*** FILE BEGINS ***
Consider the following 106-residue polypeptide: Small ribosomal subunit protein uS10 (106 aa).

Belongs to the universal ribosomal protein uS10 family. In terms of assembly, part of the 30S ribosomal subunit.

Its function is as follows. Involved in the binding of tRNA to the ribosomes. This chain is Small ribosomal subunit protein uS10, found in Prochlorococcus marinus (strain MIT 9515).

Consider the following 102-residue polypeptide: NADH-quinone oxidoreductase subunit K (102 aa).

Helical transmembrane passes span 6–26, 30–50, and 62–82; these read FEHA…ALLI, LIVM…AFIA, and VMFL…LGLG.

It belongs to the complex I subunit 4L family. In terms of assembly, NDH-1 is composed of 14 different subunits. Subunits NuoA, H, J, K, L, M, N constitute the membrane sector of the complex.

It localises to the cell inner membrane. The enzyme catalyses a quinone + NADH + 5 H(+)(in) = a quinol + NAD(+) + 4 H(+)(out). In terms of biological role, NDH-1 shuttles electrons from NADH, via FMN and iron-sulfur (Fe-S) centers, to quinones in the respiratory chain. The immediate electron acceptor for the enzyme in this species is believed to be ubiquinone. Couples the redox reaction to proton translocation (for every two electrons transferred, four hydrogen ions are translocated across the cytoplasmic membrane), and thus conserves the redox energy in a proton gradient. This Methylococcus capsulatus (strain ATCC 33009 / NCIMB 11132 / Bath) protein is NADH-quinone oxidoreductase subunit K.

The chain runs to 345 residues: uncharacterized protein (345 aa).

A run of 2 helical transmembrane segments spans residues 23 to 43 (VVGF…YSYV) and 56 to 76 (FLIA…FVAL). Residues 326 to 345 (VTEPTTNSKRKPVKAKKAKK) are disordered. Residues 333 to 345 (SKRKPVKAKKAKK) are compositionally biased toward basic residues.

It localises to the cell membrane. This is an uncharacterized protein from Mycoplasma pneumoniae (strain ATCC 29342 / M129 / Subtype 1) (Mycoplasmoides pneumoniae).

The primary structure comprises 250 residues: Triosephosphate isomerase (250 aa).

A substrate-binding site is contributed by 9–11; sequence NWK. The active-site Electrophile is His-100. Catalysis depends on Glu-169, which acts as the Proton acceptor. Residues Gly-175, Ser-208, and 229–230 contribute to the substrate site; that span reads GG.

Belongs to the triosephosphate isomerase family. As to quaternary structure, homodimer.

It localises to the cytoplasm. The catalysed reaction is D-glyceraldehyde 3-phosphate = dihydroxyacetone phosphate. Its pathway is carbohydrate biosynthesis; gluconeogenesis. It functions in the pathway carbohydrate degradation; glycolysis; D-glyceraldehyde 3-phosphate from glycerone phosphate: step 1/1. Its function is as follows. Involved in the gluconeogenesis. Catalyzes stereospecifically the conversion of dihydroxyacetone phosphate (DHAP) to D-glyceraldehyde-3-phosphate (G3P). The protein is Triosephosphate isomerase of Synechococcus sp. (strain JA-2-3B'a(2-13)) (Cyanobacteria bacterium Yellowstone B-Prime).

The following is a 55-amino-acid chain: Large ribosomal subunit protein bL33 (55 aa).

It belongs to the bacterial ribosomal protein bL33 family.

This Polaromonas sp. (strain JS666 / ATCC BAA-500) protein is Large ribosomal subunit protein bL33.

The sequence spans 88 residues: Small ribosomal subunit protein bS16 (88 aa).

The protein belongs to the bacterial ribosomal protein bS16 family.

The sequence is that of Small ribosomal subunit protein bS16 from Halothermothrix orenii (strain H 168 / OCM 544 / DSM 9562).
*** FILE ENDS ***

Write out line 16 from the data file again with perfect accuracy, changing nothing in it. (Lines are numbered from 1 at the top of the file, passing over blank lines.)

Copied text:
It belongs to the bacterial ribosomal protein bL33 family.